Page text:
Independent Senator Frances Black speaks in the Seanad on the Control of Economic Activities (Occupied Territories) Bill 2018 last January; Lawyers John ReynoldTom Moerenhout
On July 11, The Seanad will vote on Frances Black’s proposed legislation to prohibit trade with settlements in occupied territories.
The Control of Economic Activity (Occupied Territories) Bill 2018 does not mention Israel and the Palestinian territories but will make it an offence “for a person to import or attempt to import settlement goods”.
Ahead of this, a legal opinion – drafted by Tom Moerenhout, of the Geneva Graduate Institute of International and Development Studies, and John Reynolds, of Maynooth University – shows why “it is not just possible but compulsory” for Ireland to do this under international law.
From Tom and John’s summary (full opinion with footnotes at link below):
International law mandates a prohibition on the importation of goods and services coming from settlements in occupied territories, and the exportation of goods and services to settlements in occupied territories.
Ireland would fulfil its obligation under international law by withholding from trade with settlements.
This trade prohibition is not a sanction. It is a rectification of an error in international economic relations between the State of Ireland and the State of Israel.
Trade with settlement enterprises that primarily benefits the economy of the occupying power has never been allowed under international law. The same applies to the Moroccan occupation of Western Sahara
The obligation to withhold from trading with settlements arises from the Duties of Non-recognition and Non-assistance, which are activated because of the violation of peremptory norms of international law (jus cogens) by Israel in its settlement activity.
In particular: the obstruction of the right to self-determination, the acquisition of territory by the use of force, the violation of fundamental norms of international humanitarian law and the application of Apartheid;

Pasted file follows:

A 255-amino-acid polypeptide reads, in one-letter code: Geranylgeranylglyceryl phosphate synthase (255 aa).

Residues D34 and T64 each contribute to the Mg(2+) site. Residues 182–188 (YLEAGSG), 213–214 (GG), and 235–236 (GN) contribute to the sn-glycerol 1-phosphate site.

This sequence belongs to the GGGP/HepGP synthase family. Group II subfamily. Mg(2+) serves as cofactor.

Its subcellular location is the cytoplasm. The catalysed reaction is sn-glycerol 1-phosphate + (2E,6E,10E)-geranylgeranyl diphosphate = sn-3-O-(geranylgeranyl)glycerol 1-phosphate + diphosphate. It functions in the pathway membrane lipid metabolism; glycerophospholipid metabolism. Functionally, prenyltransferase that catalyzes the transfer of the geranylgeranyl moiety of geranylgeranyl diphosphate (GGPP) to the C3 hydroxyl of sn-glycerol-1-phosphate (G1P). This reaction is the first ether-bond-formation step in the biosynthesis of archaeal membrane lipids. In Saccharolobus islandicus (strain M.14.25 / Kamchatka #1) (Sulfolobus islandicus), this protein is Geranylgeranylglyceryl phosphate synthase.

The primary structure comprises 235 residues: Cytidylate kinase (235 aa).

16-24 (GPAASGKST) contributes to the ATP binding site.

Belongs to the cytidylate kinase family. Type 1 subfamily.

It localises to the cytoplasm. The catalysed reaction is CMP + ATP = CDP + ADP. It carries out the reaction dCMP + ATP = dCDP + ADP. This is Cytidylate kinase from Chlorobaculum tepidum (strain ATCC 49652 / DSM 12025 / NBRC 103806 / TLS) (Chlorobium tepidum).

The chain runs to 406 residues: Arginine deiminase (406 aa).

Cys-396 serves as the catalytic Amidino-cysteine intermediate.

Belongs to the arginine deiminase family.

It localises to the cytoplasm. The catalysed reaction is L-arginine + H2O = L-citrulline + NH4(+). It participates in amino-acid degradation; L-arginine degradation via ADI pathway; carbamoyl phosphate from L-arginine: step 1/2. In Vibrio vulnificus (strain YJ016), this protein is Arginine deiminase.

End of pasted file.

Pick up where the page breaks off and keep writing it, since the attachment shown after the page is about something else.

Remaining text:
This mandate to withhold from trading with settlements applies, at the same time, to the European Union as a whole and all of its Member States individually.
Member states do not only have the right, but the obligation to act on their own account. Ireland can only be in accordance with its obligations under international law if it withholds from trade with settlements
Prohibiting settlement trade does not constitute a trade measure and is not in violation of the exclusive competence for common commercial policy of the European Commission.
This measure is taken in response to obligations laid down in the International Law Commission Articles on State Responsibility. These obligations are customary, self-executing and of an erga omnes status. This means they do not require United Nations Security Council authorisation and they apply immediately to individual states.
EU law invites member states to file a complaint before the Court of Justice of the European Union when the European Commission or other institutions of the Union fail to act in accordance with the EU treaties, which incorporate international law.
The EU in its Regulation on Imports also allows Member States to deviate from the Common Commercial Policy for reasons of public morality.
Prohibiting trade with settlements does not violate World Trade Law. Article XXVI.5.(a) of the General Agreement on Tariffs and Trade (GATT), including its negotiation history, confirms that GATT does not apply to illegal settlements….